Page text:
In the months directly following a stroke, there are a multitude of important decisions a stroke survivor and their family must make. Although recovery is a lifelong process, diligent at-home care and utilizing the best equipment for stroke rehabilitation will make the transition from hospital to home more streamlined and effective. Today’s developing market of stroke recovery devices offers countless options to help you supplement and continue the care provided by your hospital and rehabilitation facility, right at home. To help you identify the best devices to support in-home rehabilitation for yourself or the stroke survivor in your life, we’ll consider the five following factors: affordability, ease of use, ability to promote neuroplasticity, evidence-based results, and ongoing product support. Taking all five of these aspects into account will help you create a home environment of supportive, fact-based care for a smooth recovery.
Friday, November 30th, 2018
More than 15 million people suffer a stroke worldwide each year. Approximately half of all stroke survivors admitted to a medical facility will be affected by temporary bladder incontinence and one in three will struggle with bowel incontinence. Losing control of one’s bladder or bowel movements can be frustrating and embarrassing for survivors. Fortunately, there are many strategies to help survivors regain bladder and bowel control after suffering a stroke. It’s important to remember that every stroke is different and every recovery and rehabilitation model will be unique for each stroke survivor. In this case, it all starts with a greater understanding of the causes of incontinence.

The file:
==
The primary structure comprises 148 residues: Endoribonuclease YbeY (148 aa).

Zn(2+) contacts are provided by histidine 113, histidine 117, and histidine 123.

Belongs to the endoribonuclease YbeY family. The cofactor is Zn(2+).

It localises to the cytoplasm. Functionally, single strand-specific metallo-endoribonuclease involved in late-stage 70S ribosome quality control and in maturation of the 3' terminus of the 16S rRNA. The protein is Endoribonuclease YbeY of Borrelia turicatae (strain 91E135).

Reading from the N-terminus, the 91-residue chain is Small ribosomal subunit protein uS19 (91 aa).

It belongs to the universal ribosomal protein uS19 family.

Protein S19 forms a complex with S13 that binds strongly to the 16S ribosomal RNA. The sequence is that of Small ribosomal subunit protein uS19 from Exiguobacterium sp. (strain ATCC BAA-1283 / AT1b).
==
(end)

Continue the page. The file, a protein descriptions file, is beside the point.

Monday, November 26th, 2018
Functional deficits and motor impairments are common following a stroke. Up to 90 percent of stroke survivors will experience some measure of paralysis or motor deficiency. There are more than 30 muscles involved in the swallowing process and about half of stroke patients suffer from difficulties while swallowing, or dysphagia. It’s important to remember that dysphagia is often temporary for most stroke survivors and this condition will improve for many stroke survivors over time. However, even temporary dysphagia can have dire consequences for stroke survivors and their loved ones leading to a host of complications including pneumonia. Today, one in three stroke survivors will develop pneumonia. Fortunately, there are many strategies ranging from basic lifestyle adjustments to neuromuscular stimulation that can help prevent this potentially life-threatening pulmonary condition.